Case Series of Children Presenting with Unilateral Retinitis Pigmentosa
Carmel L. Mercado, MD; Shannon Beres, MD; Michael F. Marmor, MD; Scott R. Lambert, MD
Byers Eye Institute at Stanford
Palo Alto, CA
Introduction: Retinitis pigmentosa (RP) has only rarely been reported to be unilateral given its genetic etiology (1-2). Two potential mechanisms have been proposed: mosaicism or the presence of a somatic rather than a germline mutation (3). We present 4 cases with electroretinography (ERG) and imaging documentation.
Methods: We examined 4 children (1 male, 3 female, ages 9-15) referred for possible unilateral RP based on unilateral symptoms and fundus appearance. They underwent full-field ERG, optical coherence tomography, red-free imaging, and fundus photography and autofluorescence.
Results: Unilateral degeneration was found in 2 patients and 2 patients were diagnosed with highly asymmetric disease based on full-field ERG and longitudinal fundus exams (range 0.3-9.8 years). Full-field ERG showed severe unilateral decrease in amplitude and increased implicit time in the affected eye of all patients with unilateral disease. Autofluorescence in these eyes showed widespread lost fluorescence in the periphery and a hyperfluorescent macular ring demarcating the zone of partial foveal preservation. In the patients with asymmetric disease, the ERG revealed subtle abnormalities suggesting retinal degeneration in the fellow eye. Long term follow-up in one asymmetric patient showed patchy peripheral involvement although progression was difficult to assess; long term follow-up in one of the unilateral cases still showed no evidence of disease in the good eye.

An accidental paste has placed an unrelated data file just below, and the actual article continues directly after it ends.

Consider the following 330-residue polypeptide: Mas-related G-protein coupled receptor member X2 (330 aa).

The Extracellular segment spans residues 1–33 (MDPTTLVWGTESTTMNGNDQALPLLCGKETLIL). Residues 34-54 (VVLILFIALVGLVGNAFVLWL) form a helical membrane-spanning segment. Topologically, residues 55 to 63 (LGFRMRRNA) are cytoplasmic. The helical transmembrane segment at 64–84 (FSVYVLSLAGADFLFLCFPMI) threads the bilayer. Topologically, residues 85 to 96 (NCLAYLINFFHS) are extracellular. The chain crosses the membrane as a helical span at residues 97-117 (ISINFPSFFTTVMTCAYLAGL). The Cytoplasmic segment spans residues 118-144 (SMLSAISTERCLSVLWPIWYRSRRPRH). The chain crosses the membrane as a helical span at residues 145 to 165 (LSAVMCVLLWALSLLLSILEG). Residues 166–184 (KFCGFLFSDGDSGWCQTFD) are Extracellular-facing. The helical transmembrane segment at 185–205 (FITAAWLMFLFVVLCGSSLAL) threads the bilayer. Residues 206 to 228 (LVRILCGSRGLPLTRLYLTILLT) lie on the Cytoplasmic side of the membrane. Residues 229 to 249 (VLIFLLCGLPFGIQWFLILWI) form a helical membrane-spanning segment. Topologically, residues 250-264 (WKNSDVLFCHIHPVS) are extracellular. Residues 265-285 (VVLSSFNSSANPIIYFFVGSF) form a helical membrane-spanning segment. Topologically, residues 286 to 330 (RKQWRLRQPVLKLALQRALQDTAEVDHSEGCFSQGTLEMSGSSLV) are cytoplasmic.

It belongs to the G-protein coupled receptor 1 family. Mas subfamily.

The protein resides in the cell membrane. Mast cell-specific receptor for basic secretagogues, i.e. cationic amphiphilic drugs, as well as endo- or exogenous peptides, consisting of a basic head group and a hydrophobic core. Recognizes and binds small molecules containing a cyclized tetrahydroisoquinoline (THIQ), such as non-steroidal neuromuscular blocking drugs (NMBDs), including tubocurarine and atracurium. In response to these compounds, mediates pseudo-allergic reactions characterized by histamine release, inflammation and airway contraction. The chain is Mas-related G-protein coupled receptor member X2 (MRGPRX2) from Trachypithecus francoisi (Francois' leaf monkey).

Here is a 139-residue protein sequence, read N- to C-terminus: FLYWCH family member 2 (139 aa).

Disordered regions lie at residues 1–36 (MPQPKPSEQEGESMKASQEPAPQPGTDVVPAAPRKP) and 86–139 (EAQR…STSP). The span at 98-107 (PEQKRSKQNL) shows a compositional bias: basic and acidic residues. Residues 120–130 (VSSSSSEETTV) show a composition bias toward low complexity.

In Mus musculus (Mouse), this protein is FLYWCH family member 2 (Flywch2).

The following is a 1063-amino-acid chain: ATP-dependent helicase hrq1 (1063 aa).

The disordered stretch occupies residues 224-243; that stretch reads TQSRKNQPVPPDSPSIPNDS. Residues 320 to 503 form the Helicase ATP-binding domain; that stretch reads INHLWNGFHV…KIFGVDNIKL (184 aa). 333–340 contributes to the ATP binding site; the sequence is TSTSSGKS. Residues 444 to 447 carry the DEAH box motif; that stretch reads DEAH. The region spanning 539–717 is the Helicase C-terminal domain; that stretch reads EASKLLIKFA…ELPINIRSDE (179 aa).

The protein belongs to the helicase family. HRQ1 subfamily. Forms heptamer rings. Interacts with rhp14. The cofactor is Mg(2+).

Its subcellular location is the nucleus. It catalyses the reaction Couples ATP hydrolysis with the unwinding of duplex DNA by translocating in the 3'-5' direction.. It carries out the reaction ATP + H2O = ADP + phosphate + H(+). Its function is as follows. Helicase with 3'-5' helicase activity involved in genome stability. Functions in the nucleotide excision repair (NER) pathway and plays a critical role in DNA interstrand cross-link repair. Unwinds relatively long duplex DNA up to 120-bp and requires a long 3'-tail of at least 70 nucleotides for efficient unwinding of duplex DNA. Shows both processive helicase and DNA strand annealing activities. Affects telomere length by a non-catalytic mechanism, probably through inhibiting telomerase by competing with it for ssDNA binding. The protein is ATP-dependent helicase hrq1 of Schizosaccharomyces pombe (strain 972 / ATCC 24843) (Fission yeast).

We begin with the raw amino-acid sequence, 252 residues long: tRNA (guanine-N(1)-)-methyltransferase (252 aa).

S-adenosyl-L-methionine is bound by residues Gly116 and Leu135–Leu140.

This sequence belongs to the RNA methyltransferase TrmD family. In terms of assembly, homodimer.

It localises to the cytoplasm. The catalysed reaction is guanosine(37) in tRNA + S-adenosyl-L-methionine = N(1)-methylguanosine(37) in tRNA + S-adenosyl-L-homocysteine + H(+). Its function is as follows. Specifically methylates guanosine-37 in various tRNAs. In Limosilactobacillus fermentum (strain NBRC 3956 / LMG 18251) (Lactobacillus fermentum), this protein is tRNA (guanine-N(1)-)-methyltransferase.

Discussion: Functional testing and serial exams revealed subtle changes in the fellow eye of 2 of these 4 patients who all initially presented with unilateral signs and symptoms.
Conclusion: Childhood onset RP may occasionally be very asymmetric. True unilateral RP during childhood is rare.
References: 1. Marsiglia M, Duncker T, Peiretti E, Brodie SE, Tsang SH. Unilateral retinitis pigmentosa: a proposal of genetic pathogenic mechanisms. Eur J Ophthalmol. 2012 Jul-Aug;22(4):654-60. doi: 10.5301/ejo.5000086.
2. Farrell DF. Unilateral retinitis pigmentosa and cone-rod dystrophy. Clin Ophthalmol. 2009;3:263–70.
3. Mukhopadhyay R, Holder GE, Moore AT, Webster AR. Unilateral retinitis pigmentosa occurring in an individual with a germline mutation in the RP1 gene. Arch Ophthalmol. 2011;129:954–6.